I've been taught meditation, done energy work through being attuned to Reiki levels 1 and 11 and also found myself diagnosing my dosha and trying to eat an ayurvedic diet after a particularly stressful time at work but I've never done a course where its all introduced holistically and tied together at the same time. Its great for me although I can imagine it would be a bit of a headfuck for a complete beginner who had never encountered any of these topics before. 

They do push the boundaries of good taste and plausability even with me though, hippy that I am. When I ask one of the teachers what I could do to cure my sensitive stomach that is prone to getting upset without resorting to harsh antibiotics, she fixes me with a steely eye and exclaims zealously: 

“Urine Therapy! Drink your own pee!” 

Er no thanks love, I think i'll carry on looking. 

After the lecture on “Vamata Dhauti” or should that be "vomitty dhauti" an ancient purification technique endorsed by the yogis that basically consists of making yourself throw up a litre of water every morning; I am awoken not just by “sneezing woman” but a full symphony of regurgitation noises coming from all directions, and rather bizarrely accompanied by the sound of Jean Michel Jarre. I discover later that this is my neighbour Nick's attempt to disguise the sounds. It doesn't work... however as a conversation on the subject reveals that he also heard me making noises of a different kind (whilst with Talon) I sheepishly bow my head and decide not to give him too much stick. It might also explain why the little italian “sneezing woman” has refused to look me in the eye all month. *cringe*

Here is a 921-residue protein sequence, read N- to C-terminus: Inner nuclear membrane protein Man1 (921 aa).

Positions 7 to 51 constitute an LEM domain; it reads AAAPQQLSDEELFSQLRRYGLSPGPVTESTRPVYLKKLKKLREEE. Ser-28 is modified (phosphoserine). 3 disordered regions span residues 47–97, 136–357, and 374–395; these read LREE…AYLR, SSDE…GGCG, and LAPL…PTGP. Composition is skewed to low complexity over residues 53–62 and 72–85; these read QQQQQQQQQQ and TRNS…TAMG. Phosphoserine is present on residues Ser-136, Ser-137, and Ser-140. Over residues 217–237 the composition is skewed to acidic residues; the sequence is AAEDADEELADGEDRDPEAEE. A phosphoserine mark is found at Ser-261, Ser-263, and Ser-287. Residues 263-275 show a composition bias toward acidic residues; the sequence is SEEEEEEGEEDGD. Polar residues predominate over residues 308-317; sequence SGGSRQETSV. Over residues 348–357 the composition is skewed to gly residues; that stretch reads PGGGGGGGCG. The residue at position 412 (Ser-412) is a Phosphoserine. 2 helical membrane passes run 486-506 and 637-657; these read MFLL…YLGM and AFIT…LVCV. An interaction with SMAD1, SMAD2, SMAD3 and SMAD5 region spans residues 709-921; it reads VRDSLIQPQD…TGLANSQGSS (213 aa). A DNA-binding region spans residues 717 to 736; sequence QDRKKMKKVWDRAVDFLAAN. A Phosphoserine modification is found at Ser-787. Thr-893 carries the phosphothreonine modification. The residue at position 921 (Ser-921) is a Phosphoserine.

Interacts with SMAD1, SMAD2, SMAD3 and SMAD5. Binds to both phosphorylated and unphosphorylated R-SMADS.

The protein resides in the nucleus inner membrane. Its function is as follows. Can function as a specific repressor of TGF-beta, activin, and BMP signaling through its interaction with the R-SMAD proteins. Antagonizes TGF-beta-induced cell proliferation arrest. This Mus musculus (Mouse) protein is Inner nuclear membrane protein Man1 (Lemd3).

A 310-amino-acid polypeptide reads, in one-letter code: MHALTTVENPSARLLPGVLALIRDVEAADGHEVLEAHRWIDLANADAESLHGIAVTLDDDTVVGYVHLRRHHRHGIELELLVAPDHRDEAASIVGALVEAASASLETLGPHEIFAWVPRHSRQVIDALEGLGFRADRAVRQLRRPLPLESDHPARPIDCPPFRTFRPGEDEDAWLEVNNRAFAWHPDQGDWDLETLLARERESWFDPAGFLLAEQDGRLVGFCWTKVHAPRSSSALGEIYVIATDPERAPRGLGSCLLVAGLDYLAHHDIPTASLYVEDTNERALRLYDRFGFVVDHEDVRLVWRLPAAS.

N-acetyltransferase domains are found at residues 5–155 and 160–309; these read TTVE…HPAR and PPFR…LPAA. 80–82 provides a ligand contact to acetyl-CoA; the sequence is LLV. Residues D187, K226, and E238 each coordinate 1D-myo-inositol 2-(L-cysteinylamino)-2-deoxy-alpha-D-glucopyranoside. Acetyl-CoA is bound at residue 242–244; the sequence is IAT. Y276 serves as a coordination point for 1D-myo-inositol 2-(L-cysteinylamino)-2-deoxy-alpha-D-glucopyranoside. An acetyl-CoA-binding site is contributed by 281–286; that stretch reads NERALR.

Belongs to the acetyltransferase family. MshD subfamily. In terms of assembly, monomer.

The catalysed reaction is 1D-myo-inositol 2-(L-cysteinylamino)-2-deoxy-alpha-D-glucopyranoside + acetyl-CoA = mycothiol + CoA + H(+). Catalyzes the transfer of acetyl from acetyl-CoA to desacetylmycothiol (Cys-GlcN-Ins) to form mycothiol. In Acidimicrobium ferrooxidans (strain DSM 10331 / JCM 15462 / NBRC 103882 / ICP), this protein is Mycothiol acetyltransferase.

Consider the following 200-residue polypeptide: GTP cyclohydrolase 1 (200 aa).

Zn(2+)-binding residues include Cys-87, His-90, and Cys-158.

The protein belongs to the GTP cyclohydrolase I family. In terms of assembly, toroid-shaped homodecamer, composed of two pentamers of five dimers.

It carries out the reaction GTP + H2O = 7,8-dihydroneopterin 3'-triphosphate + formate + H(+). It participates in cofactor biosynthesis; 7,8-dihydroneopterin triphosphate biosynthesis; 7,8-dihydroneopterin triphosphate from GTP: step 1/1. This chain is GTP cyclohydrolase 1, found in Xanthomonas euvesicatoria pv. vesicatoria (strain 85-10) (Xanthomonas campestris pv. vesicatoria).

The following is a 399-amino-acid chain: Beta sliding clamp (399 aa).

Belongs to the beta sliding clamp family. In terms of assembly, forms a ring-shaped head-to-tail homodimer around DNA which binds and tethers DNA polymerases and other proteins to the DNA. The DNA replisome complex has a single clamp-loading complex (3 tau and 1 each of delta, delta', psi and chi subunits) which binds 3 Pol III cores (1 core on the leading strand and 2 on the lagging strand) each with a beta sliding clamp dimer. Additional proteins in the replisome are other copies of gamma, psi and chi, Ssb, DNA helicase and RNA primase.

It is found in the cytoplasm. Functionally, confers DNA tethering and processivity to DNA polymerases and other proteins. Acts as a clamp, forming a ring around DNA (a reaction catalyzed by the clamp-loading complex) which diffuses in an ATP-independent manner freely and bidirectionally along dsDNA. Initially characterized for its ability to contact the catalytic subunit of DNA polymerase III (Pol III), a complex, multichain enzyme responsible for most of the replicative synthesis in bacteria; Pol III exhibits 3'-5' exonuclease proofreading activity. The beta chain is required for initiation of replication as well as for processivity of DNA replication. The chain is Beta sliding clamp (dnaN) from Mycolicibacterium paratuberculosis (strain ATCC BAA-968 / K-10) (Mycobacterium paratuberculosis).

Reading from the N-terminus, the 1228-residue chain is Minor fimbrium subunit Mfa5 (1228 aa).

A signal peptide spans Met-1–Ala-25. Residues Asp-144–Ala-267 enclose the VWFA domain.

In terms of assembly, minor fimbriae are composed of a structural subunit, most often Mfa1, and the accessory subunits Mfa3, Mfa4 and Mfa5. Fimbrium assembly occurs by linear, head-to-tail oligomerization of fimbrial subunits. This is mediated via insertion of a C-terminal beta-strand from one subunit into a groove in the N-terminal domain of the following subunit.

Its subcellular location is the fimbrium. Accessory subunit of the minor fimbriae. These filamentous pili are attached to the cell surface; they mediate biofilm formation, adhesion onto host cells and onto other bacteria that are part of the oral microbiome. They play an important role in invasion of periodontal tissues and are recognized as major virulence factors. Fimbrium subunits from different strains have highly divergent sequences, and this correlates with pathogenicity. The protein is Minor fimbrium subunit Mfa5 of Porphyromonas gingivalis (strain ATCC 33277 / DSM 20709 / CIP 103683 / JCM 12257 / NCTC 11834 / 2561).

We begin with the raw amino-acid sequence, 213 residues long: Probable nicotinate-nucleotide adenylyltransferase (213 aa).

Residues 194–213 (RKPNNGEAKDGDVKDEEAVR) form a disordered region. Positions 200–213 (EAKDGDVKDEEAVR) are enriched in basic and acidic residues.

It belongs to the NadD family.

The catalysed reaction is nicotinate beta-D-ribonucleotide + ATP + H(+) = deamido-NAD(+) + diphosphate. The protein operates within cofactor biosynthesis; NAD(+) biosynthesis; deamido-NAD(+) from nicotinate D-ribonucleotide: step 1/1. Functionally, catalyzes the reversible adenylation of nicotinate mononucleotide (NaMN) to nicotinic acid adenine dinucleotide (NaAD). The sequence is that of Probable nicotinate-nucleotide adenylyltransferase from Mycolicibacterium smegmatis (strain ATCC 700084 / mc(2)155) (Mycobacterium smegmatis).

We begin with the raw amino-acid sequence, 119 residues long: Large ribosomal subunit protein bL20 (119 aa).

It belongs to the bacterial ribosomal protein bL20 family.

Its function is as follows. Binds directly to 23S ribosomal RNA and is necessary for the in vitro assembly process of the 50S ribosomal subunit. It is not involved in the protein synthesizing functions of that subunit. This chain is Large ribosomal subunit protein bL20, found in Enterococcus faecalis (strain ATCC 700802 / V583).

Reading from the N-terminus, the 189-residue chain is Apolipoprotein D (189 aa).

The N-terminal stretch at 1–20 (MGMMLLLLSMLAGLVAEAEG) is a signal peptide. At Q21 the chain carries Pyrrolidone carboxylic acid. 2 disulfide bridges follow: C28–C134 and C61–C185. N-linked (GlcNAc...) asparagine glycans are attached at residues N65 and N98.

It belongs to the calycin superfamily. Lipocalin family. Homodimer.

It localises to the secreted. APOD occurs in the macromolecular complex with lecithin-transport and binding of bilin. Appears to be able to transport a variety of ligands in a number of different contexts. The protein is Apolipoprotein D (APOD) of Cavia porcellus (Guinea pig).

The first of the evening lectures is given by Swami himself. He's a large, white , middle aged (to nearing sixties) man with twinkling grey eyes and a beard streaked with white and an enormous stomach that pushes at his bright orange robes. He's actually Romanian so every word has a slight vamipiric edge to it. He doesn't look like the picture of health for a yogi but maybe he's transcended all that. 

Yoga is all about a path of spiritual development to question “why we are here” and then follow our true path in life. 

Outside reception there is a sign: You are not here to change Agama, Agama is here to change you. 

And then their strapline – Choose Evolution. 

And in the toilet a sign that asks the reader to question: “Who am I?” Its a better place than some to question the important issues of the day I guess!